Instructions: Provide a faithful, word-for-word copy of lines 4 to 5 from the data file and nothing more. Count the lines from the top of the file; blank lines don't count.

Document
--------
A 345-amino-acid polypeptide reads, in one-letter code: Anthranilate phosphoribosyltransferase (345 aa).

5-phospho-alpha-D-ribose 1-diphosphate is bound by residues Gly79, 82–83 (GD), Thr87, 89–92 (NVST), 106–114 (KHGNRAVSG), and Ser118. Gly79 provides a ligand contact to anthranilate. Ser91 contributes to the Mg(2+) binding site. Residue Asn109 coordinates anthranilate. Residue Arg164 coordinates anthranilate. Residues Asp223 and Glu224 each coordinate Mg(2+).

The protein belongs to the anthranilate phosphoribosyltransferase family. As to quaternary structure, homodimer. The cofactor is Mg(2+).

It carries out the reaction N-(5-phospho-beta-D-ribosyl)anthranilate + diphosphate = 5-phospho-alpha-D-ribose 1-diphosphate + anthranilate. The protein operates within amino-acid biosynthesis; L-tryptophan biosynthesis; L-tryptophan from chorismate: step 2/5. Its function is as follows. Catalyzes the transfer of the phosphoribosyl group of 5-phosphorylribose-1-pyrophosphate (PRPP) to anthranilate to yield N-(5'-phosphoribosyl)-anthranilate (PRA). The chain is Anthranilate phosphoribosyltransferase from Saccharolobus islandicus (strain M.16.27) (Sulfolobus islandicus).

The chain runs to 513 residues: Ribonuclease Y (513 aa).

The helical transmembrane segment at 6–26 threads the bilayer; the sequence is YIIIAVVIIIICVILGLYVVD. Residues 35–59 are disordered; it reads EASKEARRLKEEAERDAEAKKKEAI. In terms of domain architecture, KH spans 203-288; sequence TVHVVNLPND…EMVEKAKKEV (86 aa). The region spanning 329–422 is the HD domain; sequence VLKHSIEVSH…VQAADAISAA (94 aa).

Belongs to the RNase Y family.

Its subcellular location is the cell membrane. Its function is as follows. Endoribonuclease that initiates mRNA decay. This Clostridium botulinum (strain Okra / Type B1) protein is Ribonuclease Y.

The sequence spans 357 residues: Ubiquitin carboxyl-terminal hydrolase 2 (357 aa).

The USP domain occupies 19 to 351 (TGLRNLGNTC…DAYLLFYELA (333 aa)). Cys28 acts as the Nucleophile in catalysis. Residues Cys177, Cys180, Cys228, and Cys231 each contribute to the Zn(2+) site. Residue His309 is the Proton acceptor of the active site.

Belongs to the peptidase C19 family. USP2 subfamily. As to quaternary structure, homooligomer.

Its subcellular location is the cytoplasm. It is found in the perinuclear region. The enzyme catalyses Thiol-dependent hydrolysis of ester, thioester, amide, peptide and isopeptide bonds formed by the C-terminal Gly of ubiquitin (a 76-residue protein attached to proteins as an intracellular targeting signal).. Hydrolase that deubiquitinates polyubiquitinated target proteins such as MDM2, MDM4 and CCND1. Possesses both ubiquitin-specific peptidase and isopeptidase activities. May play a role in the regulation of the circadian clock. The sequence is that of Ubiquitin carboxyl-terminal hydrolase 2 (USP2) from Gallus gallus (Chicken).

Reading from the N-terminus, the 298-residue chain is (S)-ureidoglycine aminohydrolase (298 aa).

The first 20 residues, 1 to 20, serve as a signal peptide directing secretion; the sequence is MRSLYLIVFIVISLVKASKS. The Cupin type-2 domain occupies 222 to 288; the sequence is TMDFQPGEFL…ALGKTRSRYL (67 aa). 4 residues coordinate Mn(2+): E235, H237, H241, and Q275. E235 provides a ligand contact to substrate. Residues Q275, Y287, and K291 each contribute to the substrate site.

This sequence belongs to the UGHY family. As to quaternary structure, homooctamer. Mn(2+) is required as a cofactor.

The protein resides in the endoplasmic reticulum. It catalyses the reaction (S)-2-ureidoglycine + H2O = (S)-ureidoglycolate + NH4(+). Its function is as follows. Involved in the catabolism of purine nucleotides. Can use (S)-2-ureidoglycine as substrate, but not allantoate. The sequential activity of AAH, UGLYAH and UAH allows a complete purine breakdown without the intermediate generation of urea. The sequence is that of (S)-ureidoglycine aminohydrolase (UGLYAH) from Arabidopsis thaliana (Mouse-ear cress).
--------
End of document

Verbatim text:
It carries out the reaction N-(5-phospho-beta-D-ribosyl)anthranilate + diphosphate = 5-phospho-alpha-D-ribose 1-diphosphate + anthranilate. The protein operates within amino-acid biosynthesis; L-tryptophan biosynthesis; L-tryptophan from chorismate: step 2/5. Its function is as follows. Catalyzes the transfer of the phosphoribosyl group of 5-phosphorylribose-1-pyrophosphate (PRPP) to anthranilate to yield N-(5'-phosphoribosyl)-anthranilate (PRA). The chain is Anthranilate phosphoribosyltransferase from Saccharolobus islandicus (strain M.16.27) (Sulfolobus islandicus).

The chain runs to 513 residues: Ribonuclease Y (513 aa).